By Hannah Dellinger September 22, 2018
Aziz Elsoudani is an economics professor and financial analyst. He’s written multiple books and dozens of articles in three different languages. Despite years of toiling and saving to support his family, he is looking for work at 79.
Elsoudani left Egypt for political reasons and came to the U.S. in 2002 to teach, leaving behind his land and assets. He worked at high schools, colleges and universities in the U.S. for over a decade, but recently he had to stop teaching after suffering a spinal injury that precludes him from standing for long periods at a time. The professor said the savings he brought to America was quickly depleted by high rental prices and medical bills.
“I lost everything,” he said. “You can’t imagine.”
Elsoudani and wife, Fawzia, got a break 15 years ago when they were accepted into Agnes Morley Heights, a senior housing facility in Greenwich subsidized by the U.S. Department of Housing and Urban Development. There, they pay 30 percent of their income as rent, a much more affordable prospect than renting in the private sector.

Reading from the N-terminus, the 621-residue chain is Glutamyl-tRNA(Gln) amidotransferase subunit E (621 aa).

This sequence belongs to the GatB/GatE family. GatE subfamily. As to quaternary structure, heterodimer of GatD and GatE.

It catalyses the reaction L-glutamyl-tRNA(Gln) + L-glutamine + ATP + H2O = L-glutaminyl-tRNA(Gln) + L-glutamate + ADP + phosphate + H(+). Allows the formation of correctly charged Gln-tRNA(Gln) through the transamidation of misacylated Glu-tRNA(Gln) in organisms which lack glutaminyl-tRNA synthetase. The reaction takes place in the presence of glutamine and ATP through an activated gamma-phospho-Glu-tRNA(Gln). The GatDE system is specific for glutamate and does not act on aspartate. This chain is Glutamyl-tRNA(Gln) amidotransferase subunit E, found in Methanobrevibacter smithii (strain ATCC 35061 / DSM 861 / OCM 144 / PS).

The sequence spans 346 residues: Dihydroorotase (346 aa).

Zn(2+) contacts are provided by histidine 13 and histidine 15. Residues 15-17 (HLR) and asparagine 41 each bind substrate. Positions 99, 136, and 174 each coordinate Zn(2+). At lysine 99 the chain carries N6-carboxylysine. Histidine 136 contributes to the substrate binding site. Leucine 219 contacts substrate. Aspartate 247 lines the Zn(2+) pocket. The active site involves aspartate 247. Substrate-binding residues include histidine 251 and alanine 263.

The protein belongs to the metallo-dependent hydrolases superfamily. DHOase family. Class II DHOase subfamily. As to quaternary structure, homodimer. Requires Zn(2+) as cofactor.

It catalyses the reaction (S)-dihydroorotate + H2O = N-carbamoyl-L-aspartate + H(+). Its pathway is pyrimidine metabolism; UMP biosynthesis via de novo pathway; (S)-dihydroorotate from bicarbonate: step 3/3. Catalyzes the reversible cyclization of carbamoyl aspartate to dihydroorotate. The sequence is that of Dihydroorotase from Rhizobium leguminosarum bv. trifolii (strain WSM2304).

“This building, it is low rent,” Elsoudani said. “All (facilities), I appreciate. I appreciate the town and the administration of the public housing for everything (they) provide.”
The couple is able to cover their monthly expenses because they live in public housing, Elsoudani said.
But other Greenwich residents paying a higher percentage of their income for housing have bigger financial challenges to overcome. Each month, they face difficult decisions, as they live paycheck to paycheck.
“If there’s one dramatic circumstance, like a death in the family, or somebody losing a job, or someone getting sick, it’s a disaster,” said Alan Barry, commissioner of the town’s Department of Human Services. “And they’re not putting away for retirement, for college.”
Greenwich’s high cost of living and a shortage of jobs that pay a living wage in the region are causing an increase in the number of people struggling to make ends meet, according to town officials and nonprofit administrators.
About 21 percent of Greenwich’s population is employed but can’t afford basic necessities, according to the United Way’s recently released Asset Limited, Income Constrained, Employed report, and more than 6 percent are living below the federal poverty line.
Continue reading: Greenwich Time